Tuesday, June 30, 2015

How to induce a panic attack

Tonight, I'm trying to work on the methodology section of my proposal, which should be straightforward, but isn't terribly fun.  Since tomorrow is 1 July, it will be time to apply to renew my work permit, since that process takes about a month, and my permit expires 31 July.

Last weekend, we were on a faculty strategic planning retreat, and since we were away, I had to ask someone to stay in my flat to care for Meri.  This meant that I had to organize the desk a bit since it's in the guest room.   When I left, it looked lovely, and the retreat was good, even if we did plan for a boat load of work.  I had flashbacks to being at Booz Allen, and used phrases like "Gantt chart" and "low-hanging fruit," which quite honestly appalled me a bit.

To prepare for the work permit reapplication (and procrastinate on the methodology, let's be honest), I needed to get out my appointment letter and Interpol certificate of good conduct.  I haven't written about that process yet, but I will, because bureaucracy is torturous in any country.

So, I started plowing through the pile of paper on my desk looking for the appointment letter and certificate of good conduct.  I knew they were here, because I scanned them.  I knew I hadn't filed them, because I was going to need them fairly soon.  

And as we say here, "all of them were not there."  THIS is how to induce a panic attack; misplace critical documents that could be replaced, but at great cost to one's pride and time.

After some frantic searching and praying, I looked through the bottom drawer of the file cabinet, which conveniently holds the things that really don't have a place to be, and there they were.  Hallelujah.  I don't think I've been so happy to find paper in my life.

Tuesday, June 23, 2015

Other Duties as Assigned: Football Patron

I think this one is all my fault.

In January, I asked the football [soccer] team to be serious about practicing so that we could beat the Catholic seminarians in the annual football match.  I'm all for ecumenism, but all's fair in love and football.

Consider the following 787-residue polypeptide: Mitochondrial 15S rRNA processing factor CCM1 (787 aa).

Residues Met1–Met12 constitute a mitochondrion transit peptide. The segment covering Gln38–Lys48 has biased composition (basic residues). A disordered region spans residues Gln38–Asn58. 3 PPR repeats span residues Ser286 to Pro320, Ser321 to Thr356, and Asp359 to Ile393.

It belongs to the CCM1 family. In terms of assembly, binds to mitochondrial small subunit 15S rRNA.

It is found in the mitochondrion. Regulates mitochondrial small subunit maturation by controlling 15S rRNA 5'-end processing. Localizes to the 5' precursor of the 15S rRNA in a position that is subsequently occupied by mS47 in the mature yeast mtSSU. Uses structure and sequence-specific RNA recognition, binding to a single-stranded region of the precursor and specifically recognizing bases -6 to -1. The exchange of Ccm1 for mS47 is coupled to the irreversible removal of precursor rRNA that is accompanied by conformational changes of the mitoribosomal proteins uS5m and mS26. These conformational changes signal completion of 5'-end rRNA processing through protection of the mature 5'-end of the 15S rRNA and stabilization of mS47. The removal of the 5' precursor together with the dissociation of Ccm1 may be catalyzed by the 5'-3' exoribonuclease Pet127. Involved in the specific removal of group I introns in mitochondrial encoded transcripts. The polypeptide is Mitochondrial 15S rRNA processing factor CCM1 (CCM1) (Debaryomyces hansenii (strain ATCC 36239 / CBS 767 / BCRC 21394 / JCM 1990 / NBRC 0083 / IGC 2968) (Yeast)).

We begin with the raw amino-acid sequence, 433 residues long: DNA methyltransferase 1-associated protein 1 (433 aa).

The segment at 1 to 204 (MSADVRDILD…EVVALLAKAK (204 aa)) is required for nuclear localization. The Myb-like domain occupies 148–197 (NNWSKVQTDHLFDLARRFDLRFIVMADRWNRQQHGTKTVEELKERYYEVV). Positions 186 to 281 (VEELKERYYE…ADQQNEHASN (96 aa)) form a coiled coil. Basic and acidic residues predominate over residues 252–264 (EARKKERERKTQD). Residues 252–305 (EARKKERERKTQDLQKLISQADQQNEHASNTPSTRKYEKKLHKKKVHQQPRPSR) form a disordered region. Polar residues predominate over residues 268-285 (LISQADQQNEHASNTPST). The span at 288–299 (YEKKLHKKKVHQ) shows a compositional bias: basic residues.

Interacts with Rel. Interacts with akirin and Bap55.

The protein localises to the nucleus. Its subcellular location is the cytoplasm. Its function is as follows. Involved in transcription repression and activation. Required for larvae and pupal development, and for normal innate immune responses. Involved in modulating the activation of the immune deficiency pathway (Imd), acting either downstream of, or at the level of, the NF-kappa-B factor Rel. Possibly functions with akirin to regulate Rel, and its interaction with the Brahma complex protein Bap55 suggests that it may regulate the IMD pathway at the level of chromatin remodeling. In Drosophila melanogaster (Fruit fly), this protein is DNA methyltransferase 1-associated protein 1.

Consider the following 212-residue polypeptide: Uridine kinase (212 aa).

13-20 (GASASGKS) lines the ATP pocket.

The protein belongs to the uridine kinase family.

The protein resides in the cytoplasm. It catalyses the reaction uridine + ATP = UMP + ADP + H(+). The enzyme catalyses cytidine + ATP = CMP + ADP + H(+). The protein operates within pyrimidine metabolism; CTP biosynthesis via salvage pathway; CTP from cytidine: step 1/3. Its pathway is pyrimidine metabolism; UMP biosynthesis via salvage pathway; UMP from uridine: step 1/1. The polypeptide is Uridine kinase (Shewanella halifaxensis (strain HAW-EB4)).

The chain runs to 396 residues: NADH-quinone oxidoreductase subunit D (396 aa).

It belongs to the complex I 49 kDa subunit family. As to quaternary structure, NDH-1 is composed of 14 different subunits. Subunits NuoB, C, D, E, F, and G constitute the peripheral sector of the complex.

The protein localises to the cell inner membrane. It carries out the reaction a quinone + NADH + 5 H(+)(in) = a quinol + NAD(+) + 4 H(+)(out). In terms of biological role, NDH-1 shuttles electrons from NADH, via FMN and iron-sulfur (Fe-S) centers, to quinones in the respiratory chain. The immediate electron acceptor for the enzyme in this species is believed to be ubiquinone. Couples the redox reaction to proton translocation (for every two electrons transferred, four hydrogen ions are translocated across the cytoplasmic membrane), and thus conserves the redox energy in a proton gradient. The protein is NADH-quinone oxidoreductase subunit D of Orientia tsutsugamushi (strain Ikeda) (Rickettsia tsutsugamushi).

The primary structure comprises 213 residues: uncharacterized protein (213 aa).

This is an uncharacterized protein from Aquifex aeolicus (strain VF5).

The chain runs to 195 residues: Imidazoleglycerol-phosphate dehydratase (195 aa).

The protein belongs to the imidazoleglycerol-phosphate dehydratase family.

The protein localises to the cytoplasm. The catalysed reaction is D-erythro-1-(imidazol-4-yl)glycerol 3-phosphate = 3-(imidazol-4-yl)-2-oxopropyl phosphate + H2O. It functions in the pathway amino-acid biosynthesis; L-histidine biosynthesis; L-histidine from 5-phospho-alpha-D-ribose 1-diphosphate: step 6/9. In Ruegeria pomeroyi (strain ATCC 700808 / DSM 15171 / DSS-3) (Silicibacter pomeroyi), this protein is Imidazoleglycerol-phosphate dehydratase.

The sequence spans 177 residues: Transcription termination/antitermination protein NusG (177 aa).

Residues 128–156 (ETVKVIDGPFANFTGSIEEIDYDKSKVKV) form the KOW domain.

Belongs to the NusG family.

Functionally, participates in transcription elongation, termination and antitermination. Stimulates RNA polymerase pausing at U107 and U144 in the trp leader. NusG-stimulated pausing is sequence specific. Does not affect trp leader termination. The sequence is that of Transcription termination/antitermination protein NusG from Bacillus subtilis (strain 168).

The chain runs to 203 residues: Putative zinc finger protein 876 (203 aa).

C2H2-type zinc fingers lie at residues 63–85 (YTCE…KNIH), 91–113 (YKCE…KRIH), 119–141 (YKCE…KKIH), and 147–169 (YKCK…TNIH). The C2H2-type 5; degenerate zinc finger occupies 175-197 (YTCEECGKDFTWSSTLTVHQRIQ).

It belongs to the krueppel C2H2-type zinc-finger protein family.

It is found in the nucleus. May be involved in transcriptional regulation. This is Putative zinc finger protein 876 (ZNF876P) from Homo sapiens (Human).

I think some of the students filed this notice away, and a couple months later, they asked me to accompany them on a trip to Namugongo for a friendly sports day.  Namugongo is the site of the Anglican martyr's shrine, as well as an Anglican seminary that trains student at the certificate and diploma [associate's degree] level.  Some of the Namugongo graduates come to us to "upgrade" their papers and get a degree.

That day, though I really didn't want to go on a field trip, since the students had gone to the trouble of organizing themselves and booking a coaster [small bus], so I went.   Namugongo won the volleyball match, and we won the football match, so essentially, it was a draw.  However, the students loved having a member of the faculty with them, and all told, it was a lot of fun.

A few weeks ago, one of the captains of the theology football team asked me to be their patron, because I have "ever been with them."  Keep in mind that one only has to have one experience to "ever be" somewhere, and I think the trip to Namugongo cemented that.  Being a patron entails providing a box of water and some glucose at the end of the match for the team.  While the team likes me to be there, I think it's the water and glucose that they're really looking for.

Theology footballers in day-glow green.

I've learned that there is a position in the Guild [student government] that oversees sports and recreation.  I know this because the first match I attended, the other team didn't show.  The Guild Minister in charge of sports was late, and we had a talk about responsible leadership.  My students were on time.  :)  The second week, the other team came and beat us.  This week, the other came and also beat us.  Perhaps it's time for another pep talk.

What intrigued me is the number of students who were there to watch the matches.  I suppose that if you live on or near campus, and you can't go home on the weekend, one of the things to do is to watch the intramural football games.  Some of the spectators were hecklers, and I could have done without them, but we had a respectable turn-out from theology.  Now to win!

Sunday, June 21, 2015

Proposal update

Last week, I thought my proposal was due on 22 June.  I was working frantically to get a draft to my supervisor for her to bleed on.  Bleed she did, and I stayed up most of Wednesday night and all of Thursday night to send something to her so we could talk on Friday.

As it turns out, 22 June was the deadline for a draft.  My supervisor told me that I have about three or four drafts to do before I'm done (and she sounded fairly chipper, I might add).  However, I got about five pages of handwritten notes out of our 90 minute conversation, for which I am exceedingly grateful.  Now to get those drafts done so I can be done and move on.

In the course of the conversation, she said that at the end of this, I'd be an expert in my field.  I find that simultaneously exciting and utterly frightening.  I'm not ready to be an expert on anything.  I don't feel like I'm qualified to be an expert on anything.  At this point, since I haven't even conquered the proposal, I wonder whether I will get to that stage.  But by God's grace, I'll try my level best (as we say here).

Monday, June 15, 2015

When life feels like a rewrite of Job